McDonald’s worker quits job in middle of his shift after being asked to clean

A generational feud has erupted on social media after a business guru said ‘old-style boomer managers’ are causing younger staff to leave their jobs.

Corporate coach Kathy McKenzie told Daily Mail Australia the No. 1 thing young workers despise is unnecessarily being told what to do by their older bosses.

She added that the issue is even more magnified when baby boomers share obvious directions with younger staff – particularly women.

Janet says we have a generation of ‘selfish wimps’ in the workforce nowadays

Robert said getting direction from older bosses is a normal part of any job

Robert said getting direction from older bosses is a normal part of any job

But boomers have hit back at ‘lazy’ millennials, gen Y and Z, complaining about their working conditions, claiming their generations are just ‘weak babies’ who have no clue about the real world and often produce ‘substandard’ work.

The social media furore comes as droves of disaffected staff are leaving en masse and triggering staff shortages across some of Australia’s most crucial industries including the healthcare sector – with thousands of nurses fleeing on the heels of the pandemic.

The rest of the globe has seen a similar job crisis unfold post-Covid, with the phenomenon dubbed the great ‘Great Resignation’.

‘Youngsters are leaving the workplace because they’d rather sit home on Centrelink payments than doing an actual job,’ Dianne, 66, commented as furious discussion broke out over the issue online.

Christine says younger generations think they 'pick and choose' what they want to do on the job

Christine says younger generations think they ‘pick and choose’ what they want to do on the job

‘I’ve worked with young managers and ones who are well over retirement age. Being af***wit is actually a defect which is found across the age spectrum.

‘If your boss is lacking in this quality, you’ll be miserable at work regardless of his/ her age bracket.

‘Blaming an entire generation for your woes is easier than taking responsibility for poor choices. It’s also spineless and lacking in substance.’

Another said: ‘So are these whiny, weak babies that quit their jobs moving back in with mummy and daddy? How are they supporting themselves?’

A third wrote: ‘One day this generation will be in charge. We’re all doomed.’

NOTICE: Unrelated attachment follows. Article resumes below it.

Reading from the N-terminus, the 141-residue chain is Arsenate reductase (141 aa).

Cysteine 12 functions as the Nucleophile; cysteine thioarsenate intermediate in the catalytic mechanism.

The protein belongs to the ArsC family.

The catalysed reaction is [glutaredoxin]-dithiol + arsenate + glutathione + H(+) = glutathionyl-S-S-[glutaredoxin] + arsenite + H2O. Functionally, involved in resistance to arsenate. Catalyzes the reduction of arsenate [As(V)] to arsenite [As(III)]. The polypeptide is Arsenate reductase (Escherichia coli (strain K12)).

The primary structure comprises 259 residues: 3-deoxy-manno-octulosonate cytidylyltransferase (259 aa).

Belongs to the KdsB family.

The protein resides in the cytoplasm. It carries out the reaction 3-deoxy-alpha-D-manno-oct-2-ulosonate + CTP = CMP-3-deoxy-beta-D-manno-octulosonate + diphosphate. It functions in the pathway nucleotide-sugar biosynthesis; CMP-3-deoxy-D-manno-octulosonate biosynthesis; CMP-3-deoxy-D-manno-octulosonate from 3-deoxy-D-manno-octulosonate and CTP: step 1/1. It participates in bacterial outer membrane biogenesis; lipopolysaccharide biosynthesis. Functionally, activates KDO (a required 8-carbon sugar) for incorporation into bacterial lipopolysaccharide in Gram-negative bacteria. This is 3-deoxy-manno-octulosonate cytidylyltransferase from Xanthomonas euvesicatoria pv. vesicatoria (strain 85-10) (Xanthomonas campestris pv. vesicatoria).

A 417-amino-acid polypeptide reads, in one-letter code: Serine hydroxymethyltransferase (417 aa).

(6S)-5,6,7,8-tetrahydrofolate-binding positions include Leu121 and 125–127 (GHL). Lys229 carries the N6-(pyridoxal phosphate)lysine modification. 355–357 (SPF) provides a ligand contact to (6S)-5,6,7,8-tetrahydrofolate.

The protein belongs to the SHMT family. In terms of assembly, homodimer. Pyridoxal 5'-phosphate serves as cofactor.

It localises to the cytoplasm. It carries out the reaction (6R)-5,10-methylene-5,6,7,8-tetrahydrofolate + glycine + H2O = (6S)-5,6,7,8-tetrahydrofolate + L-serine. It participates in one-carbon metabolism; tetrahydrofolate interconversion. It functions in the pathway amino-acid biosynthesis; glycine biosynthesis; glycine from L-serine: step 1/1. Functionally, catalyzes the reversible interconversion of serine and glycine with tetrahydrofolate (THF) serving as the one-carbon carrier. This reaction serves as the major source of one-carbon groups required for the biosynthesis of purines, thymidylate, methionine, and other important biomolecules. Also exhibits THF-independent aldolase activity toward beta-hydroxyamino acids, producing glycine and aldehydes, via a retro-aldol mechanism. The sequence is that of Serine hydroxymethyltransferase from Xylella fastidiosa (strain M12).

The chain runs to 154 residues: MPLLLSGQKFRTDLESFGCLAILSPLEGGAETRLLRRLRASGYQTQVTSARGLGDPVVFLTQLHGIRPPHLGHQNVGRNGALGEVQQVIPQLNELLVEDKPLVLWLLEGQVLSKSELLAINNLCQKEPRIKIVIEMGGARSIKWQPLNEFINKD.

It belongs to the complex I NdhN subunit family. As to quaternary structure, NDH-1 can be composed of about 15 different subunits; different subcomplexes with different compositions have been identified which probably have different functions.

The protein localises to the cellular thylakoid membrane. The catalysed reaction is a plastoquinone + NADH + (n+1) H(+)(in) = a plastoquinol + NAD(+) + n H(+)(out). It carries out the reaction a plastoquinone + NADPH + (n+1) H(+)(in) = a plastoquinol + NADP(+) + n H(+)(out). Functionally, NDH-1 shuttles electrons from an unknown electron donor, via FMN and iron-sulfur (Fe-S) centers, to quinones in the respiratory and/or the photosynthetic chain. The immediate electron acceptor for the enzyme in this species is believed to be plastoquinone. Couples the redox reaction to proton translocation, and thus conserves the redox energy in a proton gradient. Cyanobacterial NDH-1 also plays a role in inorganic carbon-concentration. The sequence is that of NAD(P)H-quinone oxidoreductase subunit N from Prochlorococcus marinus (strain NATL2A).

Robert said getting direction from bosses is a normal part of any job.

‘How dare the baby boomer bosses dictate to the workers re how to do their job?’ he posted sarcastically.

Others commented that the complaints of ‘me, myself & I’ generations are ‘a bit rich’ coming from a group of people who go out of their way to be offended and then post ‘themselves crying on social media’ about it.

‘Millennials are selfish, self-centred, don’t understand teamwork or responsibility to coworkers or company,’ one person said. ‘The trouble is that they are also so arrogant and entitled that they won’t recognize or admit to any of these traits.’

Another wrote: ‘Most youngsters wouldn’t actually know what hard work/pressure is.’

‘We have reared a generation of selfish wimps,’ Janet said.

A massive cultural divide is creating instability and high turnover in various sectors throughout Australia.

Ms McKenzie, who founded the business coaching start-up Fire Up, says younger workers don’t have to put up with their bosses ‘making demands’ anymore and are looking to work for employers that know how to foster their talents.

‘In the 80s and 90s, if someone was telling you something that you already knew, you just sucked it up. Now that just doesn’t fly anymore. Especially for younger women,’ she said.

‘When someone starts mansplaining, they know they don’t actually have to put up with that like they did 10 or 15 years ago.

‘Millennials and the new workforce now also really understand what coaching and mentorship is. So if their boomer bosses don’t have that skill they just find it really frustrating and will likely leave.’

But older generations disagree and say maybe if the ‘generation of know-it-alls’ actually listened to their boomer bosses they might be happier about your job.

‘That’s what is wrong with the younger generations. They pick and choose what they want to do,’ Christine wrote.

‘But all those other meaningless tasks also need to be done – that’s why they were hired and are being paid.’

Another person had a more philosophical view of the intergenerational conflict.

‘Since time began the young generation puts the generation ahead down, until the young end up the the next mob of fools… Life goes fast,’ the person wrote.

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